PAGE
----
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B.C. report on prolific offenders says hardline enforcement is not the answer

VANCOUVER — The British Columbia government is moving to immediately implement some of the recommendations of a report on repeat offenders and random crime, whose authors describe a phenomenon causing “incredible distress” in many communities.
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B.C. Deputy Premier and Minister of Public Safety and Solicitor General Mike Farnworth speaks during a news conference, in Vancouver, B.C., Monday, April 11, 2022. THE CANADIAN PRESS/Darryl Dyck

VANCOUVER — The British Columbia government is moving to immediately implement some of the recommendations of a report on repeat offenders and random crime, whose authors describe a phenomenon causing “incredible distress” in many communities.

The province hired former Vancouver deputy police chief Doug LePard and Amanda Butler, a criminologist specializing in mental health and addiction, this year to investigate how best to prevent the cycles of crime.

There are more than two dozen recommendations in their report that was released Wednesday and is aimed at the provincial prosecution service and the courts.

The report says hardline enforcement is not the answer and it isn’t sustainable for police to continue to bear the main responsibility for managing prolific offenders. 

Public Safety Minister Mike Farnworth said the government will immediately begin to act on the report, starting with the return of a prolific offenders management program. 

It will also create a system to co-ordinate plans for those with mental health and substance use needs who come into conflict with the law, and will implement a First Nations pilot program to address repeat offenders, he said.

"There are no recommendations in this report that are completely off the table," Farnworth said.

"We will now be taking those recommendations and are doing a deep analysis of them. That's why we've asked for the report and we also await the final report coming later this month."

Attorney General Murray Rankin said solutions will be expensive to implement properly and that will need to be factored into next year's budget.

"There'll be budgetary consequences as a result of this, and so we look forward to speaking with our colleagues at Treasury Board and (with) the minister of finance to make sure we can get the resources that are needed," he told a news conference Wednesday.

The report recommends that the BC Prosecution Service conduct an internal review to consider increasing the use of “therapeutic bail” orders for people with mental health and substance use needs and delay sentencing while a person undertakes treatment. 

It also calls for every provincial court to be assigned a forensic psychiatric nurse to allow for immediate client assessments that could allow for the diversion of the accused to other specialized court settings.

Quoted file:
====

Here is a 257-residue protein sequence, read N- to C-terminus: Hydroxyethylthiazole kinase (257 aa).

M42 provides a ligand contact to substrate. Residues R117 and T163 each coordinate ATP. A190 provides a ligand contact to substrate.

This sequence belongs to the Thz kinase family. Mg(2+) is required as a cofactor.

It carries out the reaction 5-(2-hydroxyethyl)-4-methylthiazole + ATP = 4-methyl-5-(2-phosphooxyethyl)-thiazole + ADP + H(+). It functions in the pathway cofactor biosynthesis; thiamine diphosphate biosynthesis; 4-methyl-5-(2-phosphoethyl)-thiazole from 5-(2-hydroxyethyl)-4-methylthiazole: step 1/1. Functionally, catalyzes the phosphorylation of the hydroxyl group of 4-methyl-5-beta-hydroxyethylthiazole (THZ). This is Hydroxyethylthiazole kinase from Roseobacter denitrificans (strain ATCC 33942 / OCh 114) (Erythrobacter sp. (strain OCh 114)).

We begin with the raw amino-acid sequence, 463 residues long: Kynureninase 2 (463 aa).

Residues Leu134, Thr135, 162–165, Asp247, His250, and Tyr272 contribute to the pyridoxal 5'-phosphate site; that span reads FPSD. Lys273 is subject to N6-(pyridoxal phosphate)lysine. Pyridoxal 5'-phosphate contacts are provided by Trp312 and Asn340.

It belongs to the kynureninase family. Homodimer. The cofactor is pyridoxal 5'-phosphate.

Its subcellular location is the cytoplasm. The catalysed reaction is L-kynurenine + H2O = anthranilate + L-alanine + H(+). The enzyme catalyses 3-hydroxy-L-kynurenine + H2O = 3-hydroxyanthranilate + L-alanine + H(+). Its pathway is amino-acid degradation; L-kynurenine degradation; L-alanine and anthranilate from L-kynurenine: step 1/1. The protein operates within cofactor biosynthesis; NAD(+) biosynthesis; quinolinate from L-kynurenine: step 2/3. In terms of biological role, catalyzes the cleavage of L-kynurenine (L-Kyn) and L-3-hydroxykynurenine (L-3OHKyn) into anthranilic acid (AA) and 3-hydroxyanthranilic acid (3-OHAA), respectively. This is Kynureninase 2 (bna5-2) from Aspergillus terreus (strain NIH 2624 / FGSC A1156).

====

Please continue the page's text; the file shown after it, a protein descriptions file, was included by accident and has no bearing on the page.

However, the report says police enforcement, aggressive prosecution and longer sentences won’t address the problem.

“Furthermore, long-term reductions in crime require that the provincial government invest significantly in addressing the systems-level issues that contribute to offending including systemic racism, poverty, inadequate health services, food insecurity and housing unaffordability," it said.

The study noted that overall crime was trending down, but LePard, who co-authored the report, said official reported crime statistics may not provide an accurate picture of crime trends in B.C.

Random violence and crime by repeat offenders has dramatically risen since the start of the COVID-19 pandemic, he said.

"It's great news that crime overall is generally down in Canada, although it had been trending up before the pandemic and I expect that it will trend up again as the pandemic winds down. But, that doesn't change the fact that we have some very significant issues with crime and disorder that are creating incredible distress in many communities," he told reporters Wednesday. 

"The mayors and others aren't imagining what they're seeing, and we think they should be commended for advocating for action in their cities."

The report came after a group of 13 mayors, representing Vancouver, Victoria and other large B.C. centres, wrote to the attorney general in April about prolific offenders who are routinely arrested but often released.

Colin Basran, mayor of Kelowna and co-chair of the BC Urban Mayors' Caucus, said the mayors are "keen to see the implementation" of the report's suggestions.

"We are pleased to see a number of recommendations capture the concerns we raised for our communities, but none more so than the recommendations where health and justice intersect," he said.

Vancouver Mayor Kennedy Stewart echoed this in a statement, saying the issue has been a top priority for the BC Urban Mayors’ Caucus. 

"Today’s report provides 28 tangible recommendations that focus on addressing critical gaps in the continuum of care for people with mental health and substance use needs who are involved with the criminal justice system," he said in a news release Wednesday.

He said the suggestions would "go a long way" in providing adequate health care, to break cycles of crime, reduce pressures on first responders and create safer communities for residents.

This report by The Canadian Press was first published Sept. 21, 2022.

Brieanna Charlebois, The Canadian Press